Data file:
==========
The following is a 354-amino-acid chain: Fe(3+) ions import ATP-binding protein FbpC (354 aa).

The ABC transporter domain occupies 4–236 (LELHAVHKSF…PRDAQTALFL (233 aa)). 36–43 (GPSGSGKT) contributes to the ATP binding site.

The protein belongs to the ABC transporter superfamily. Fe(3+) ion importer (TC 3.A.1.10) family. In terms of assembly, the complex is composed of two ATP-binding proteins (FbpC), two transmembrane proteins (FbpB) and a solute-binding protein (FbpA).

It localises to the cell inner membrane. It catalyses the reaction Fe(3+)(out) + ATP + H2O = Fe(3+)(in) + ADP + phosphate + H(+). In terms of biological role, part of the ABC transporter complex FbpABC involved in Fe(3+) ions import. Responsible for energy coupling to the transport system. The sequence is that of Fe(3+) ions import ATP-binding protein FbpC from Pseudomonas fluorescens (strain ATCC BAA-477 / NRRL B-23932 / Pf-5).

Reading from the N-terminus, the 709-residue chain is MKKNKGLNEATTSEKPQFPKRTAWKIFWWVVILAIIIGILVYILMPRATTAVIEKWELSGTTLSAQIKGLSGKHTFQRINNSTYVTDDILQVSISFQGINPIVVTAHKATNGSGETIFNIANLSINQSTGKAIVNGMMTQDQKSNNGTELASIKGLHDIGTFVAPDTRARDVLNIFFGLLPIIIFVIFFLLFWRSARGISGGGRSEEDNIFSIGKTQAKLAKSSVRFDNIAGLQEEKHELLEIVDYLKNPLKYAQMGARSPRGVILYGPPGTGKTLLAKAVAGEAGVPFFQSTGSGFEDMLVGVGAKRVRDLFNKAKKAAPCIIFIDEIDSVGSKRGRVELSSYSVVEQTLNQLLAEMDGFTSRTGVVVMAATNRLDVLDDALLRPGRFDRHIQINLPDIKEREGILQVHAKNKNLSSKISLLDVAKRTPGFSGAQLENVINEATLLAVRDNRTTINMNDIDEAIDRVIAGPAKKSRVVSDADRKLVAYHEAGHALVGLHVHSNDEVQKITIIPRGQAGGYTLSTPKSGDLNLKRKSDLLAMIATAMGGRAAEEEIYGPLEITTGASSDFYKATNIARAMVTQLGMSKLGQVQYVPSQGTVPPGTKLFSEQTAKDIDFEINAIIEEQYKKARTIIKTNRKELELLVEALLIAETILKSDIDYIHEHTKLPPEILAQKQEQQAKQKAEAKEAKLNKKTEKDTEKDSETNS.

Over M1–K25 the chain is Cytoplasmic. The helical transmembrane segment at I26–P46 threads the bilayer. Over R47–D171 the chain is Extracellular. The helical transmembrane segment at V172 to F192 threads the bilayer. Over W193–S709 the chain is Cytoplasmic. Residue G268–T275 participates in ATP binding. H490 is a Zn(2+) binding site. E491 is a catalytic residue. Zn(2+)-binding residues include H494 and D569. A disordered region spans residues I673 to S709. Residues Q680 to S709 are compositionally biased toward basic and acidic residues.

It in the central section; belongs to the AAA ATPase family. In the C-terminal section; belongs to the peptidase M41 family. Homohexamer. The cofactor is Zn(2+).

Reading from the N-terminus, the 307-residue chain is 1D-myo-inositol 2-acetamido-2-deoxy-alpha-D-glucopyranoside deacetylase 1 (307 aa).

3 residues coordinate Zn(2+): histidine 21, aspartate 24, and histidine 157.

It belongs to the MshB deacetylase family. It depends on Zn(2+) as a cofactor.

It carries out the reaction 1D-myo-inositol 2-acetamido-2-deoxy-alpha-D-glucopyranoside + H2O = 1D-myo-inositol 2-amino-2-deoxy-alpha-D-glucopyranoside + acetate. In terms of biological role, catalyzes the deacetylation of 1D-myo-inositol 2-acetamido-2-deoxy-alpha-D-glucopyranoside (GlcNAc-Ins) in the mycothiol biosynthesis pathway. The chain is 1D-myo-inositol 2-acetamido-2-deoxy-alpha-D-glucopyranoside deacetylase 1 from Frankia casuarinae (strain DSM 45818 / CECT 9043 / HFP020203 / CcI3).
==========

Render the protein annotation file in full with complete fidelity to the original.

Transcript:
The following is a 354-amino-acid chain: Fe(3+) ions import ATP-binding protein FbpC (354 aa).

The ABC transporter domain occupies 4–236 (LELHAVHKSF…PRDAQTALFL (233 aa)). 36–43 (GPSGSGKT) contributes to the ATP binding site.

The protein belongs to the ABC transporter superfamily. Fe(3+) ion importer (TC 3.A.1.10) family. In terms of assembly, the complex is composed of two ATP-binding proteins (FbpC), two transmembrane proteins (FbpB) and a solute-binding protein (FbpA).

It localises to the cell inner membrane. It catalyses the reaction Fe(3+)(out) + ATP + H2O = Fe(3+)(in) + ADP + phosphate + H(+). In terms of biological role, part of the ABC transporter complex FbpABC involved in Fe(3+) ions import. Responsible for energy coupling to the transport system. The sequence is that of Fe(3+) ions import ATP-binding protein FbpC from Pseudomonas fluorescens (strain ATCC BAA-477 / NRRL B-23932 / Pf-5).

Reading from the N-terminus, the 709-residue chain is MKKNKGLNEATTSEKPQFPKRTAWKIFWWVVILAIIIGILVYILMPRATTAVIEKWELSGTTLSAQIKGLSGKHTFQRINNSTYVTDDILQVSISFQGINPIVVTAHKATNGSGETIFNIANLSINQSTGKAIVNGMMTQDQKSNNGTELASIKGLHDIGTFVAPDTRARDVLNIFFGLLPIIIFVIFFLLFWRSARGISGGGRSEEDNIFSIGKTQAKLAKSSVRFDNIAGLQEEKHELLEIVDYLKNPLKYAQMGARSPRGVILYGPPGTGKTLLAKAVAGEAGVPFFQSTGSGFEDMLVGVGAKRVRDLFNKAKKAAPCIIFIDEIDSVGSKRGRVELSSYSVVEQTLNQLLAEMDGFTSRTGVVVMAATNRLDVLDDALLRPGRFDRHIQINLPDIKEREGILQVHAKNKNLSSKISLLDVAKRTPGFSGAQLENVINEATLLAVRDNRTTINMNDIDEAIDRVIAGPAKKSRVVSDADRKLVAYHEAGHALVGLHVHSNDEVQKITIIPRGQAGGYTLSTPKSGDLNLKRKSDLLAMIATAMGGRAAEEEIYGPLEITTGASSDFYKATNIARAMVTQLGMSKLGQVQYVPSQGTVPPGTKLFSEQTAKDIDFEINAIIEEQYKKARTIIKTNRKELELLVEALLIAETILKSDIDYIHEHTKLPPEILAQKQEQQAKQKAEAKEAKLNKKTEKDTEKDSETNS.

Over M1–K25 the chain is Cytoplasmic. The helical transmembrane segment at I26–P46 threads the bilayer. Over R47–D171 the chain is Extracellular. The helical transmembrane segment at V172 to F192 threads the bilayer. Over W193–S709 the chain is Cytoplasmic. Residue G268–T275 participates in ATP binding. H490 is a Zn(2+) binding site. E491 is a catalytic residue. Zn(2+)-binding residues include H494 and D569. A disordered region spans residues I673 to S709. Residues Q680 to S709 are compositionally biased toward basic and acidic residues.

It in the central section; belongs to the AAA ATPase family. In the C-terminal section; belongs to the peptidase M41 family. Homohexamer. The cofactor is Zn(2+).

Reading from the N-terminus, the 307-residue chain is 1D-myo-inositol 2-acetamido-2-deoxy-alpha-D-glucopyranoside deacetylase 1 (307 aa).

3 residues coordinate Zn(2+): histidine 21, aspartate 24, and histidine 157.

It belongs to the MshB deacetylase family. It depends on Zn(2+) as a cofactor.

It carries out the reaction 1D-myo-inositol 2-acetamido-2-deoxy-alpha-D-glucopyranoside + H2O = 1D-myo-inositol 2-amino-2-deoxy-alpha-D-glucopyranoside + acetate. In terms of biological role, catalyzes the deacetylation of 1D-myo-inositol 2-acetamido-2-deoxy-alpha-D-glucopyranoside (GlcNAc-Ins) in the mycothiol biosynthesis pathway. The chain is 1D-myo-inositol 2-acetamido-2-deoxy-alpha-D-glucopyranoside deacetylase 1 from Frankia casuarinae (strain DSM 45818 / CECT 9043 / HFP020203 / CcI3).